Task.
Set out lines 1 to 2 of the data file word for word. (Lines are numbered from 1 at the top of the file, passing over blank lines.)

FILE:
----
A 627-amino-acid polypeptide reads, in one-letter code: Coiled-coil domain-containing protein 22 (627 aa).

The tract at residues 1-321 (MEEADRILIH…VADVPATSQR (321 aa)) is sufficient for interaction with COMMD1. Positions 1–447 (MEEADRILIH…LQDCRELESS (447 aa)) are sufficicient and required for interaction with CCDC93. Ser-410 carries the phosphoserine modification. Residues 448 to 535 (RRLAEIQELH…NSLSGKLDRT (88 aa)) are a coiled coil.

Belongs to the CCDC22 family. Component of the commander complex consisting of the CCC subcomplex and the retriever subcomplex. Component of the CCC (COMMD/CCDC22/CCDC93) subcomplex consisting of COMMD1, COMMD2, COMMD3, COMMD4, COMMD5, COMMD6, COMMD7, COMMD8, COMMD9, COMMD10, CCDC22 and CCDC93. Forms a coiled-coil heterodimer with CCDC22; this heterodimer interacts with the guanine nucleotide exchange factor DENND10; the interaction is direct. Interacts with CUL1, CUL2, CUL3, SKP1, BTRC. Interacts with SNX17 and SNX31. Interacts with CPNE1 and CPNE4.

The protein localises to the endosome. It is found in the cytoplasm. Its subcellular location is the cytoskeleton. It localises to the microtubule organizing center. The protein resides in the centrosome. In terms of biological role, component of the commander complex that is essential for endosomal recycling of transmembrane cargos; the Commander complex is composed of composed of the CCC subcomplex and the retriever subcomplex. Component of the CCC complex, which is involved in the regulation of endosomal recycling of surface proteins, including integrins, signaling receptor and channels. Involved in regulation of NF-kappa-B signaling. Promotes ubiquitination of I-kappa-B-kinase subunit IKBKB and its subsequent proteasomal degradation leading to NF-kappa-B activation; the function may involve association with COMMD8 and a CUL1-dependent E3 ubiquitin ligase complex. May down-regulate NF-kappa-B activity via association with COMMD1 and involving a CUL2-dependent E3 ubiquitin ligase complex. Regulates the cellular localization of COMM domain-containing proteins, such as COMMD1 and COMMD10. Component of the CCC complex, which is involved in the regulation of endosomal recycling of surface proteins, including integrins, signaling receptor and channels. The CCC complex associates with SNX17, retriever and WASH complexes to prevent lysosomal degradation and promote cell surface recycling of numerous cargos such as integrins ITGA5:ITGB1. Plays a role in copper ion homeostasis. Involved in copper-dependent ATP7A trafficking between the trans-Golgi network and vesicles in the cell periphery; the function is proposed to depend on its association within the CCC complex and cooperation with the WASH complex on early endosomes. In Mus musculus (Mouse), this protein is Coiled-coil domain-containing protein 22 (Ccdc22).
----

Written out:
A 627-amino-acid polypeptide reads, in one-letter code: Coiled-coil domain-containing protein 22 (627 aa).

The tract at residues 1-321 (MEEADRILIH…VADVPATSQR (321 aa)) is sufficient for interaction with COMMD1. Positions 1–447 (MEEADRILIH…LQDCRELESS (447 aa)) are sufficicient and required for interaction with CCDC93. Ser-410 carries the phosphoserine modification. Residues 448 to 535 (RRLAEIQELH…NSLSGKLDRT (88 aa)) are a coiled coil.